Pine Desk with Veneer, Wellington (1/5)

Macpherson, Mary
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Object Detail

Wellington-based Mary Macpherson is a photographer and poet whose exhibition and publishing practice spans more than thirty years. Between 2011 and 2013, she photographed trees, as others might photograph people, travelling around the country, finding and recording intriguing subjects. As she did so, she was concerned with, and struck by, the ways in which trees are shaped by human needs over time.

Working with botanical ecologist Jonathan Kennett, the artist has said, she realised how much our cultural choices have determined what the landscape contains, and how much of a commodity trees are made to be. ‘Our cities often contain beautiful tree settings, yet, if you look a little deeper, what grows in a city or the countryside may be a choice of inhabitants or Councils acting on the values of the time. As I worked, I became aware of how much we use wood. It seemed that one day a tree could be growing and the next—poof—split into lumber for a house or fence palings.’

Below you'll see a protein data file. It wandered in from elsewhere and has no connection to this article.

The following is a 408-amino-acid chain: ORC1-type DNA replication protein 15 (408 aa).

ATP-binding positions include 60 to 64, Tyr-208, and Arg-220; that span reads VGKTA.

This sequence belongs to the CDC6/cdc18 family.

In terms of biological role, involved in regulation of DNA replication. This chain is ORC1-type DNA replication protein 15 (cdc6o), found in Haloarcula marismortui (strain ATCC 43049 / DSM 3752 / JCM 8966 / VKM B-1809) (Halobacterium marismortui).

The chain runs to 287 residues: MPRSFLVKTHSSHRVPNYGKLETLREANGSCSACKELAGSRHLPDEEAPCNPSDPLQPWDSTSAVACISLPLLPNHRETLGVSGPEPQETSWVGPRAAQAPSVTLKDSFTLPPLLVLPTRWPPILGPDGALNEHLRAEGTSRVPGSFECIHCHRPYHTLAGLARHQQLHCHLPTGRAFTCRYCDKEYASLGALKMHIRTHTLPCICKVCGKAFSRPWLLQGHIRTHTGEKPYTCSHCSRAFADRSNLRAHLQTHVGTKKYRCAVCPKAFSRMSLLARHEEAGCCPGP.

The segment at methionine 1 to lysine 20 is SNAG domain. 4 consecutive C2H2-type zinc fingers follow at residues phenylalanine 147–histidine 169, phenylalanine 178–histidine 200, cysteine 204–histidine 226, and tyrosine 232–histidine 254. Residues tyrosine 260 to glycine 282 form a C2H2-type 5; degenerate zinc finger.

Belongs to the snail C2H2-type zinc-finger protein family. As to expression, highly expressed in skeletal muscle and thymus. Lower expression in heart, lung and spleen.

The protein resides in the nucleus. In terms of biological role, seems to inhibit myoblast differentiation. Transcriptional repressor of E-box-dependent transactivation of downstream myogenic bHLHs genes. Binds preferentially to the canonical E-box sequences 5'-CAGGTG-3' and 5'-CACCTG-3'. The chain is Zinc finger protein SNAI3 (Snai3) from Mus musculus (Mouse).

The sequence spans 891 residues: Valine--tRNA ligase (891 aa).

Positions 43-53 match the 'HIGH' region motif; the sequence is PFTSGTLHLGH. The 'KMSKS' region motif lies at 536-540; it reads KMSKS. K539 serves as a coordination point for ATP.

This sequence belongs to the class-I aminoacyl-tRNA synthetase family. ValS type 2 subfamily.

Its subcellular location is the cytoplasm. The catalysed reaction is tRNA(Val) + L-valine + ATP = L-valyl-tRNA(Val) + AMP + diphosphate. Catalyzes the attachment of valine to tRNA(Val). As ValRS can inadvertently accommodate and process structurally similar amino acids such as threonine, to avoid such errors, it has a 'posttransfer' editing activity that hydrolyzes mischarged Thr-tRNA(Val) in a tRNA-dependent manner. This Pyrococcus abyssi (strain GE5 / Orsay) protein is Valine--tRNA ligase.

In Pine Desk with Veneer, Macpherson presents the object made of wood, tucked into the lee of a tree’s exposed and gnarly root system. Separately they are both aesthetically pleasing objects, and together they make a composition that reminds us of the quirky and enjoyable moments and sights of urban life. But also, their pairing encourages thoughts or memories of shelter and our special contact with particular trees, along with the choices we make as we inhabit cities and impact our natural environment.
Archival pigment inks on Hahnemuehle Photo Rag
Framed with anti-UV glass
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